April 25,2002

Grassley Scores Major Victories in Energy Tax Bill

WASHINGTON -- Key alternative energy production tax incentives from Sen. ChuckGrassley, ranking member of the Committee on Finance, passed today as part of a comprehensiveenergy policy bill.

“It makes sense to use the tax code to develop alternative energy,” Grassley said. “Cuttingtaxes is an effective incentive to encourage positive, environmentally conscious ways to produceelectricity. I’m glad to work with Senate leaders to advance a good, green energy package.”In February, the Finance Committee on a voice vote passed an energy tax incentives packageput together by Grassley and Sen. Max Baucus, committee chairman. This week, Senate leadersagreed to accept the tax package as an amendment to the energy policy bill after negotiations withGrassley and Baucus. Today, the full Senate approved the energy tax package as part of the broaderenergy bill. Next, the Senate-passed and House-passed energy bills will go to a conferencecommittee, where members will reconcile differences between the two bills.

The tax package includes numerous alternative energy tax incentives that Grassley haschampioned for years, such as:

< Wind energy. The package includes Grassley’s pending legislation, the BipartisanRenewable, Efficient Energy with Zero Effluent (BREEZE) Act (S. 530), to extend theproduction tax credit for energy generated by wind through Dec. 31, 2006. Grassley authoredthe Wind Energy Incentives Act of 1993, which established the first-ever wind energyproduction tax credit.

< Biomass. The package includes Grassley’s bill, the Growing Renewable Energy forEmerging Needs (GREEN) Act (S. 756), which extends the tax credit for the production ofbiomass, which Grassley authored and which became law in 1992, and expands thedefinition of biomass to include saw dust, tree trimmings, agricultural byproducts anduntreated construction debris. Also included is the extension of the tax credit for theproduction of electricity from poultry waste and closed loop biomass co-fired with coal,including an important Iowa switch grass project.

< Biodiesel. The package includes a proposal from Grassley and Democratic Sen. BlancheLincoln, with support from non-committee members Republican Sen. Tim Hutchinson andDemocratic Sen. Mark Dayton, to provide an income tax credit and excise tax rate reductionfor biodiesel fuel mixtures. These new incentives will encourage the production of biodiesel,a clean-burning alternative fuel made from domestic renewable sources, such as soybean oil.A Grassley-Baucus amendment expanded the income tax credit to biodiesel made fromvegetable oil and animal fats.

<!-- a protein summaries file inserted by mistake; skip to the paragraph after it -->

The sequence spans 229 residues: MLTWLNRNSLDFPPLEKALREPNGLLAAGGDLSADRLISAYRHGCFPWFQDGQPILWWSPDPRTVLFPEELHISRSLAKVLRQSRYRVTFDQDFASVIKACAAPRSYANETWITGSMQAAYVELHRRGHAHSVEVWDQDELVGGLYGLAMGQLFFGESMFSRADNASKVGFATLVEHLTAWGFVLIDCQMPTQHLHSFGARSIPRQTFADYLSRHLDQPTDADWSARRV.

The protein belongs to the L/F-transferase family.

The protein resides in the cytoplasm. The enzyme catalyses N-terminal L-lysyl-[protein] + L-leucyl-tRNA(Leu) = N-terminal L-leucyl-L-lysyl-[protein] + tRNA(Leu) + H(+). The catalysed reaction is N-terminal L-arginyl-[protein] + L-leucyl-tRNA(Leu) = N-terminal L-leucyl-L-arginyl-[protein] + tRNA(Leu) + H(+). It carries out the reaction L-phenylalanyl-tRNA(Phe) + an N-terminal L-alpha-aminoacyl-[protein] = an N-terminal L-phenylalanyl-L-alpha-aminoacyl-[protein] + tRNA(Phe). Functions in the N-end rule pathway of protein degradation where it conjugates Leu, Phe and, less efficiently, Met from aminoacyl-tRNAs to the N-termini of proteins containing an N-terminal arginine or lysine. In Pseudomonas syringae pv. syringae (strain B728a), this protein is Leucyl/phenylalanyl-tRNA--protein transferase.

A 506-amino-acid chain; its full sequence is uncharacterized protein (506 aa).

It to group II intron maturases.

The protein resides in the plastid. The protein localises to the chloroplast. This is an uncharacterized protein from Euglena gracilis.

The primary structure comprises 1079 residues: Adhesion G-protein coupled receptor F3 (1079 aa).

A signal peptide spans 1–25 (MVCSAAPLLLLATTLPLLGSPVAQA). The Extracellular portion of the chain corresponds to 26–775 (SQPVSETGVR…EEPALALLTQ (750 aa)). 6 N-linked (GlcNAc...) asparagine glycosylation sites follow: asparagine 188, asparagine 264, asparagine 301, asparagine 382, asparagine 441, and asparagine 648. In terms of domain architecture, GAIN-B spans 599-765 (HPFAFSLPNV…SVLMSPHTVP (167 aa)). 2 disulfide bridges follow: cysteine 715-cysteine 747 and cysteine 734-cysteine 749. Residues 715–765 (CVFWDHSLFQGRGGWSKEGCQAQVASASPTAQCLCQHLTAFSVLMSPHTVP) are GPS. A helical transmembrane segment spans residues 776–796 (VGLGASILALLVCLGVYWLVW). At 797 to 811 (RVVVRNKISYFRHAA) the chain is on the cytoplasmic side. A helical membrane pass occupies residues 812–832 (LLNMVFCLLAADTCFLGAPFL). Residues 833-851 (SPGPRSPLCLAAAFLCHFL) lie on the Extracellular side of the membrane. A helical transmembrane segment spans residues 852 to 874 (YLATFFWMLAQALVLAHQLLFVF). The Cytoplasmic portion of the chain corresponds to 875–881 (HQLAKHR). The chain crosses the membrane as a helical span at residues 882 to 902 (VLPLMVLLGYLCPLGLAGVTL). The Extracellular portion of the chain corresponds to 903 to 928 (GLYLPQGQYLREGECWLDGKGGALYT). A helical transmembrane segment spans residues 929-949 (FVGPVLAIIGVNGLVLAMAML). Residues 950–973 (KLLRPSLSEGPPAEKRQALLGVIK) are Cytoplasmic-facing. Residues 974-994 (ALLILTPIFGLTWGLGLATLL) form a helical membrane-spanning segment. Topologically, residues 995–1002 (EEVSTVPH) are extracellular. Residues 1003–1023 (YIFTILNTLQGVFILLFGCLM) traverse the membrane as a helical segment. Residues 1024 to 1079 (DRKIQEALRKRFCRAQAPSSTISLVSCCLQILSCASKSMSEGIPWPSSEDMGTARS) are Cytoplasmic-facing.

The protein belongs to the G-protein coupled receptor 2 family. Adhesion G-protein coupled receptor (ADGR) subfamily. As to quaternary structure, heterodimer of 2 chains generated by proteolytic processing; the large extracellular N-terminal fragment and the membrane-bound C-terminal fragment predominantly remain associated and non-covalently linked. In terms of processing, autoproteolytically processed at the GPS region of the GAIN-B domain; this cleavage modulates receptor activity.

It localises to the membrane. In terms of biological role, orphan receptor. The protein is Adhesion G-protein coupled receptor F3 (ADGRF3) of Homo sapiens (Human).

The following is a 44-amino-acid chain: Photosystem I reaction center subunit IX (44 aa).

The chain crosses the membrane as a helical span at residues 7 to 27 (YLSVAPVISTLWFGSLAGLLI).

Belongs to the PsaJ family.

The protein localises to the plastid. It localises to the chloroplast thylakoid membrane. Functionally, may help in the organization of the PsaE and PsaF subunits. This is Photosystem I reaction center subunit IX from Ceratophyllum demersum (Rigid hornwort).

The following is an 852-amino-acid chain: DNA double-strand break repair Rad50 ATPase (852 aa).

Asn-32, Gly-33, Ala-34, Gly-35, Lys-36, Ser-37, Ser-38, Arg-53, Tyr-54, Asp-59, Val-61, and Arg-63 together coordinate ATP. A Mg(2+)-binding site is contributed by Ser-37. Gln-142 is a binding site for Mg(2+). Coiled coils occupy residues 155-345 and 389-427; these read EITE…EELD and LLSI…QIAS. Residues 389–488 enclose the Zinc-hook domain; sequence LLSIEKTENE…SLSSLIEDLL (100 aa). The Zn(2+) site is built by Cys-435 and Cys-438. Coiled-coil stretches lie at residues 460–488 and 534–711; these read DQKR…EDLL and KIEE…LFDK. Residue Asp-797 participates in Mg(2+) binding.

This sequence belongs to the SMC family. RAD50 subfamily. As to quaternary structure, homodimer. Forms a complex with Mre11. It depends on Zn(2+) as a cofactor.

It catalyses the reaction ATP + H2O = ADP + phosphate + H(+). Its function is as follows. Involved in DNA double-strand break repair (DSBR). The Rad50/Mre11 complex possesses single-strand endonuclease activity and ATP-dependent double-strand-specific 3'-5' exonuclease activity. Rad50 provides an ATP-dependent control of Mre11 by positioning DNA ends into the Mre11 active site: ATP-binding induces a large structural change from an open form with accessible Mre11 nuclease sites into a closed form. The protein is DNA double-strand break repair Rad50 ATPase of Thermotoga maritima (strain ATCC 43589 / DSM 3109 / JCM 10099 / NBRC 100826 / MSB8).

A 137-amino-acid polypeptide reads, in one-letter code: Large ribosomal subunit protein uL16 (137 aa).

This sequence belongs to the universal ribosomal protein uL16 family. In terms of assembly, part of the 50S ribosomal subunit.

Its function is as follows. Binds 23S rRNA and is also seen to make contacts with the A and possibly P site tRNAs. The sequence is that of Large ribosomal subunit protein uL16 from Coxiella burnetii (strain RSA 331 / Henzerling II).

Grassley noted that Iowa is the nation’s largest producer of soybeans and is home to twobiodiesel plants. “Our vegetable oils are plentiful, and our energy needs are great,” Grassley said.“Biodiesel is an environmentally sound way to fill the gap between energy supply and demand.”< Small ethanol producer credit. The legislation expands the definition of an eligible smallethanol producer so small cooperative producers of ethanol will receive the same tax benefitsas large companies. It also clarifies that the tax credit can flow through to the patrons of thecooperatives. Grassley’s legislation, the Tax Empowerment and Relief for Farmers andFishermen Act (TERFF) (S. 312), includes these provisions.

Grassley has a long history of promoting ethanol as a clean-burning, renewable, domesticallyproduced energy source. He scored a major victory for the Midwest when he not onlyblocked anti-ethanol efforts, but also countered by orchestrating congressional approval toextend the ethanol excise tax exemption to 2007.

< Fuel taxes. The bill moves a portion of the taxes from gasohol – gasoline blended withethanol – from the general fund into the Highway Trust Fund to ensure that fuel taxes areused for highways, not unrelated government programs. Grassley and Baucus agreed on thisissue after an energy hearing last July.

< Energy-efficient appliances. The package includes legislation Grassley originally authoredand co-sponsored in this Congress, the Resource Efficient Appliance Incentives Act (S. 686),to encourage the manufacture and use of super energy-efficient washing machines andrefrigerators with a tax credit for the production of those appliances.

< Swine and bovine waste. The package includes Grassley’s legislation, the ProvidingOpportunities With Effluent Renewables (POWER) Act of 2001 (S. 1219), which providesnew opportunities for energy production, a useful method of waste disposal and increasedfarm income by creating a production tax credit for electricity generated from swine andbovine waste.

< A new renewable fuels standard. Grassley worked with Sen. Chuck Hagel of Nebraska tohelp win support for a renewable fuels standard that has become part of the comprehensiveenergy bill. The standard calls for using 5 billion gallons of renewable fuels by 2010.< Government use of ethanol and biodiesel. The package includes a bipartisan amendmentsponsored by Grassley and Dayton of Minnesota that requires the federal government toincrease the use of ethanol and biodiesel fuels in its vehicles. The requirement will help thegovernment lead by example in using renewable fuels.

“There are few issues more important right now than America’s energy needs and the needto reduce our dangerous dependence on foreign oil and expand our use of alternative sources ofenergy,” Grassley said. “Ethanol is a particularly good alternative because ethanol can make animmediate difference for national security. We can start using more ethanol tomorrow and ramp-upquickly. It can have an impact this year and next year rather than five or ten years down the road.”